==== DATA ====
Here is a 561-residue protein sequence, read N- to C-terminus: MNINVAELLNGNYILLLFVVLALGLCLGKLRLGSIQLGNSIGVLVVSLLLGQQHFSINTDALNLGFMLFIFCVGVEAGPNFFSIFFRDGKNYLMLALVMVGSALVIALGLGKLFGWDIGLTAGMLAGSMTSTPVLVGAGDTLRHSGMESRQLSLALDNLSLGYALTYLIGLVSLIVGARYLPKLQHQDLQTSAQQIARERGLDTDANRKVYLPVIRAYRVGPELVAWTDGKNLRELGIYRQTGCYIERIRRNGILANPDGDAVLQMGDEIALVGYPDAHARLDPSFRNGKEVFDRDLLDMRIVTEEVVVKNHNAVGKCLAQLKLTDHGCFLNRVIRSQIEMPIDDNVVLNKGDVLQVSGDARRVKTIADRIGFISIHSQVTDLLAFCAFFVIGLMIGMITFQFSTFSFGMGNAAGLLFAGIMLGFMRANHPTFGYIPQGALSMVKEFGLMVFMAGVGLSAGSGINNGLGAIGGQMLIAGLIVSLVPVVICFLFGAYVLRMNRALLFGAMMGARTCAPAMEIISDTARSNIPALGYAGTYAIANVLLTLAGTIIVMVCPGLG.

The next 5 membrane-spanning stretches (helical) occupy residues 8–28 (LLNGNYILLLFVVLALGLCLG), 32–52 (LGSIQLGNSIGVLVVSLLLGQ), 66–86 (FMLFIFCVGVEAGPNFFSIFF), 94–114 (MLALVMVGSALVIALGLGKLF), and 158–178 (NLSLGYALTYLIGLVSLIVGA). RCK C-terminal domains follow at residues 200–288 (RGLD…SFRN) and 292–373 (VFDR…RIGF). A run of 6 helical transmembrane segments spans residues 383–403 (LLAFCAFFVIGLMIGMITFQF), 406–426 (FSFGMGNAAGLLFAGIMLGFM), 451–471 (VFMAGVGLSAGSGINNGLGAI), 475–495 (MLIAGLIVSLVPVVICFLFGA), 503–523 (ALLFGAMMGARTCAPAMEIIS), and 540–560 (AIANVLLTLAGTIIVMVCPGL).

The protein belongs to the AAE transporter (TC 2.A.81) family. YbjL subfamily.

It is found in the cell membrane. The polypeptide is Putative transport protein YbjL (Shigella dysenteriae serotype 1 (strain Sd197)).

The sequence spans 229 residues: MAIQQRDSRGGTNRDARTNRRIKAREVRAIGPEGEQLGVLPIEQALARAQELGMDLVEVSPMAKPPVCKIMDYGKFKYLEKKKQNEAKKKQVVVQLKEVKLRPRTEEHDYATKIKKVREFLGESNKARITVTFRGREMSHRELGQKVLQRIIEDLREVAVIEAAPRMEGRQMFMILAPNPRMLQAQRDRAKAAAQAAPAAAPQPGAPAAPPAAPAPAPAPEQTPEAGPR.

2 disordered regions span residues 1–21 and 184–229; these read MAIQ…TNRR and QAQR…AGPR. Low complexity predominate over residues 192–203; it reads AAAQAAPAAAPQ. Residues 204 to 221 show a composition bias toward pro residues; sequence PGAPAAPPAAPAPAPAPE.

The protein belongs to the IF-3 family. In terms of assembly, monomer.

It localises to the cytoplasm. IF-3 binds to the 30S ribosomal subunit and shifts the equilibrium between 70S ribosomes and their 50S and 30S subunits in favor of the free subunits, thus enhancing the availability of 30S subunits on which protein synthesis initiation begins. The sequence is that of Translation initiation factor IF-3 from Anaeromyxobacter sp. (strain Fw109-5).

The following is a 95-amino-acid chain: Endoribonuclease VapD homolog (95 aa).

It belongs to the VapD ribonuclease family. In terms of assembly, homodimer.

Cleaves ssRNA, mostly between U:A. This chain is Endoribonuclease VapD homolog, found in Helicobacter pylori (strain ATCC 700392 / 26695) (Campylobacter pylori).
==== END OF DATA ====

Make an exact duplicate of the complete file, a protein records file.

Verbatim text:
Here is a 561-residue protein sequence, read N- to C-terminus: MNINVAELLNGNYILLLFVVLALGLCLGKLRLGSIQLGNSIGVLVVSLLLGQQHFSINTDALNLGFMLFIFCVGVEAGPNFFSIFFRDGKNYLMLALVMVGSALVIALGLGKLFGWDIGLTAGMLAGSMTSTPVLVGAGDTLRHSGMESRQLSLALDNLSLGYALTYLIGLVSLIVGARYLPKLQHQDLQTSAQQIARERGLDTDANRKVYLPVIRAYRVGPELVAWTDGKNLRELGIYRQTGCYIERIRRNGILANPDGDAVLQMGDEIALVGYPDAHARLDPSFRNGKEVFDRDLLDMRIVTEEVVVKNHNAVGKCLAQLKLTDHGCFLNRVIRSQIEMPIDDNVVLNKGDVLQVSGDARRVKTIADRIGFISIHSQVTDLLAFCAFFVIGLMIGMITFQFSTFSFGMGNAAGLLFAGIMLGFMRANHPTFGYIPQGALSMVKEFGLMVFMAGVGLSAGSGINNGLGAIGGQMLIAGLIVSLVPVVICFLFGAYVLRMNRALLFGAMMGARTCAPAMEIISDTARSNIPALGYAGTYAIANVLLTLAGTIIVMVCPGLG.

The next 5 membrane-spanning stretches (helical) occupy residues 8–28 (LLNGNYILLLFVVLALGLCLG), 32–52 (LGSIQLGNSIGVLVVSLLLGQ), 66–86 (FMLFIFCVGVEAGPNFFSIFF), 94–114 (MLALVMVGSALVIALGLGKLF), and 158–178 (NLSLGYALTYLIGLVSLIVGA). RCK C-terminal domains follow at residues 200–288 (RGLD…SFRN) and 292–373 (VFDR…RIGF). A run of 6 helical transmembrane segments spans residues 383–403 (LLAFCAFFVIGLMIGMITFQF), 406–426 (FSFGMGNAAGLLFAGIMLGFM), 451–471 (VFMAGVGLSAGSGINNGLGAI), 475–495 (MLIAGLIVSLVPVVICFLFGA), 503–523 (ALLFGAMMGARTCAPAMEIIS), and 540–560 (AIANVLLTLAGTIIVMVCPGL).

The protein belongs to the AAE transporter (TC 2.A.81) family. YbjL subfamily.

It is found in the cell membrane. The polypeptide is Putative transport protein YbjL (Shigella dysenteriae serotype 1 (strain Sd197)).

The sequence spans 229 residues: MAIQQRDSRGGTNRDARTNRRIKAREVRAIGPEGEQLGVLPIEQALARAQELGMDLVEVSPMAKPPVCKIMDYGKFKYLEKKKQNEAKKKQVVVQLKEVKLRPRTEEHDYATKIKKVREFLGESNKARITVTFRGREMSHRELGQKVLQRIIEDLREVAVIEAAPRMEGRQMFMILAPNPRMLQAQRDRAKAAAQAAPAAAPQPGAPAAPPAAPAPAPAPEQTPEAGPR.

2 disordered regions span residues 1–21 and 184–229; these read MAIQ…TNRR and QAQR…AGPR. Low complexity predominate over residues 192–203; it reads AAAQAAPAAAPQ. Residues 204 to 221 show a composition bias toward pro residues; sequence PGAPAAPPAAPAPAPAPE.

The protein belongs to the IF-3 family. In terms of assembly, monomer.

It localises to the cytoplasm. IF-3 binds to the 30S ribosomal subunit and shifts the equilibrium between 70S ribosomes and their 50S and 30S subunits in favor of the free subunits, thus enhancing the availability of 30S subunits on which protein synthesis initiation begins. The sequence is that of Translation initiation factor IF-3 from Anaeromyxobacter sp. (strain Fw109-5).

The following is a 95-amino-acid chain: Endoribonuclease VapD homolog (95 aa).

It belongs to the VapD ribonuclease family. In terms of assembly, homodimer.

Cleaves ssRNA, mostly between U:A. This chain is Endoribonuclease VapD homolog, found in Helicobacter pylori (strain ATCC 700392 / 26695) (Campylobacter pylori).